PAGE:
MBA Venture Capitalists
Cornell’s Johnson School’s student venture capital fund, Big Red Ventures (BRV), took first place in a Venture Capital Investment Case Competition in February. Today the Johnson School team progresses to the next round of competition, held in New York. MIT, Columbia, and Harvard are also represented at the event.
Johnson’s fund provides incubation and seed capital, (typically between $50,000 and $200,000), to selected businesses and over its lifetime, the fund will invest up to $10,000,000. The fund managers are second year MBA students at the Johnson School. Johnson’s BRV is but one example of how MBA programs are helping students break into the competitive Venture Capital industry, as well as supporting entrepreneurship.
Wharton also has a number of interesting programs aimed at cultivating entrepreneurship. The Small Business Development Center offers consulting services to Philadelphia-area entrepreneurs and small business owners. MBA students are employed by the SBDC as senior consultants. The Venture Initiation Program (VIP) provides MBA students with the entrepreneurial management education, support, and facilities essential to start successful new businesses. The program walks students through the process of kicking off their venture and raising capital. There are some truly interesting concepts being supported by the program.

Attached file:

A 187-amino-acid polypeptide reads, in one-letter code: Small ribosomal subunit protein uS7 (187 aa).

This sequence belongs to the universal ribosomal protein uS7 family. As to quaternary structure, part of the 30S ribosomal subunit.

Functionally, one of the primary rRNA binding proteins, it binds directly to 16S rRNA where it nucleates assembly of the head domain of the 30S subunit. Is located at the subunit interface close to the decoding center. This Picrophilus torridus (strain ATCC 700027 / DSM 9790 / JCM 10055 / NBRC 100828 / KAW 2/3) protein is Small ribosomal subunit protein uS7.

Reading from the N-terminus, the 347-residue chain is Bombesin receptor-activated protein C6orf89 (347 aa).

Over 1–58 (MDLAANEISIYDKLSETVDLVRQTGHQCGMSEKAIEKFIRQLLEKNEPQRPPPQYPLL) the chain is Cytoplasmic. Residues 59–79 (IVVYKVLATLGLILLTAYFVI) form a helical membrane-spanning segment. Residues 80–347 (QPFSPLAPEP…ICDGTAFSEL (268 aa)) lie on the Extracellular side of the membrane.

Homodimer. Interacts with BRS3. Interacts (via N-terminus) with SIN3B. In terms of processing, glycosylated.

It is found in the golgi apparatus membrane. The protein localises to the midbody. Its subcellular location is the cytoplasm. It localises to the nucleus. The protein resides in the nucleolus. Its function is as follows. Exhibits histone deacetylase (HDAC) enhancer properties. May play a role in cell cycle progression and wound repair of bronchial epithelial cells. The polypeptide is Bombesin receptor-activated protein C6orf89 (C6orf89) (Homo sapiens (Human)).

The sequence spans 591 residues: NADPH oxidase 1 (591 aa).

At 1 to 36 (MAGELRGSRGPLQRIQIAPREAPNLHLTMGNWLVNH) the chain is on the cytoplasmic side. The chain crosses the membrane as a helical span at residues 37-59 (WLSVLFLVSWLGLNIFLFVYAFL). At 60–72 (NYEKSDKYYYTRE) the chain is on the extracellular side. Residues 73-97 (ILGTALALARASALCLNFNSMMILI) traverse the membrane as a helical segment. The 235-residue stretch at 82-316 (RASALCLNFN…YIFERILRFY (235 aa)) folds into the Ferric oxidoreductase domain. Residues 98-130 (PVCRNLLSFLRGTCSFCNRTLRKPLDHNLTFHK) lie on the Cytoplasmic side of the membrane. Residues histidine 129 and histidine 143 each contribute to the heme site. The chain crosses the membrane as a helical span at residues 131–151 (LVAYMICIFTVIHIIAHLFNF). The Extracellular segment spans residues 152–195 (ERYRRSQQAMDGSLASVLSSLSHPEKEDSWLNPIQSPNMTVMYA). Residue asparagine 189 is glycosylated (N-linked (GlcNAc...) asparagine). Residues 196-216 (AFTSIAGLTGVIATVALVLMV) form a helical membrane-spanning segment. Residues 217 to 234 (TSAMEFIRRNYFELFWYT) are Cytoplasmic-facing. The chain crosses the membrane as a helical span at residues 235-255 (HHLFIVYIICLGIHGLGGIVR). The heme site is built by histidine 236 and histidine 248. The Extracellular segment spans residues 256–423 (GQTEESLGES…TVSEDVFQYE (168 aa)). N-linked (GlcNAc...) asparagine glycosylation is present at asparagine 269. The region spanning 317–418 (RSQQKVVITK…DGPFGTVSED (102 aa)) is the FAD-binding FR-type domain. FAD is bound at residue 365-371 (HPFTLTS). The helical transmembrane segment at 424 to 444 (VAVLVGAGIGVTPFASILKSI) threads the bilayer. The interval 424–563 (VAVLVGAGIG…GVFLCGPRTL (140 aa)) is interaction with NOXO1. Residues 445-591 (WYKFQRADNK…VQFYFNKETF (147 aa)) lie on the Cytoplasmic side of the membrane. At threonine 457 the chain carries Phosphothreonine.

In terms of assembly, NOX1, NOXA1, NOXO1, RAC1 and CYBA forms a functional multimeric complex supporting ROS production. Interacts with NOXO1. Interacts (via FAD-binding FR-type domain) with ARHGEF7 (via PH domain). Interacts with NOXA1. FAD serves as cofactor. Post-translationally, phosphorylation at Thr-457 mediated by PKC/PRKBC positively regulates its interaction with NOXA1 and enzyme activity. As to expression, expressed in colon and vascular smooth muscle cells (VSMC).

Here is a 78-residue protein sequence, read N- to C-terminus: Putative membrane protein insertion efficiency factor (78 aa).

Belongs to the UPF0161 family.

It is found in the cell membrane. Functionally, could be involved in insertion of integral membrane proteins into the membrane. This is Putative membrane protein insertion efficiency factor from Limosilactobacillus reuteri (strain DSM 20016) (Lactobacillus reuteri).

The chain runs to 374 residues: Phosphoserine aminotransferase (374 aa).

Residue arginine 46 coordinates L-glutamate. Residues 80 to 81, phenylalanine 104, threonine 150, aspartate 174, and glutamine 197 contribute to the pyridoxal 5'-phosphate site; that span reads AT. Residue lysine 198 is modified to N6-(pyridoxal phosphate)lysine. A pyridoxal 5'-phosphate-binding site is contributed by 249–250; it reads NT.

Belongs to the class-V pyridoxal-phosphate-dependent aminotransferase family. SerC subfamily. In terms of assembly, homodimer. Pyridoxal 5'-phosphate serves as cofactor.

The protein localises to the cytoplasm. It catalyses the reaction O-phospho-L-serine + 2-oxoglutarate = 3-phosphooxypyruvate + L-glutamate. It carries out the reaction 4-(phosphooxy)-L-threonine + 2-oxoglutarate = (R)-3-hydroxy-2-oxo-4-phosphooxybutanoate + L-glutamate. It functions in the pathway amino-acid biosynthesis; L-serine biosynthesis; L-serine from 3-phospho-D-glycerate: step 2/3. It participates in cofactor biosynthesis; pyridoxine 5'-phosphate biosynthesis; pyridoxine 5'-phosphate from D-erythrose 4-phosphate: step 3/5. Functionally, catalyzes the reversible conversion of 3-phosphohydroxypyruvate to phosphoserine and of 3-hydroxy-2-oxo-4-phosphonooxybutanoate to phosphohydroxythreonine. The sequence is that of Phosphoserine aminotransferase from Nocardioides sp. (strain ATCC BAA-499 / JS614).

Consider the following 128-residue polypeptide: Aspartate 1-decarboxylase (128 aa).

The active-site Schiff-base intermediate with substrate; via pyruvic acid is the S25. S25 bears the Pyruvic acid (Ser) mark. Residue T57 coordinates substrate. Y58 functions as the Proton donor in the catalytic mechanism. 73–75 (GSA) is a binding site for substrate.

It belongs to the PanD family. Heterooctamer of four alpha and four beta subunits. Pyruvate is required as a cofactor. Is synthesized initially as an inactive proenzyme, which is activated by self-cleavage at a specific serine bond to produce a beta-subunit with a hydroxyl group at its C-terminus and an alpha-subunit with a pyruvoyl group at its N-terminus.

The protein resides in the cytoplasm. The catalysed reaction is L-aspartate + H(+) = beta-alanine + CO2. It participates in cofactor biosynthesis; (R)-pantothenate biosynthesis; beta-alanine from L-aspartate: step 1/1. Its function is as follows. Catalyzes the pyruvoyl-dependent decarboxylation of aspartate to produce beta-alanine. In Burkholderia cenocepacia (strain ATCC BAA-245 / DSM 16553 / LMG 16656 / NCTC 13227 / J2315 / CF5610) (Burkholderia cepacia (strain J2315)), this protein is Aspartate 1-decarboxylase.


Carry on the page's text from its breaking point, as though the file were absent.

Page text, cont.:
UT Austin’s McCombs School of Business has a venture capital program called Venture Fellows. The Venture Fellows mission is “to provide future business leaders with a unique learning opportunity through firsthand experience working with venture capital firms and through a curriculum focused on the venture capital community.” It’s a unique program that helps students break into a challenging industry.
Berkeley’s Haas School of Business has a program called New Venture Fellows. This is group of Haas MBA students who receive hands-on experience in venture capital by working for Bay Area venture capital firms. The group develops relationships with VC firms, agrees on projects to undertake, and delivers results directly to the venture capital firm. The group also maintains a network of UC Berkeley alumni working in the venture capital industry.
If you have entrepreneurial aspirations, or you are interested in investing in others as a VC, take heart. Business school may very well be the right place to help you launch your journey.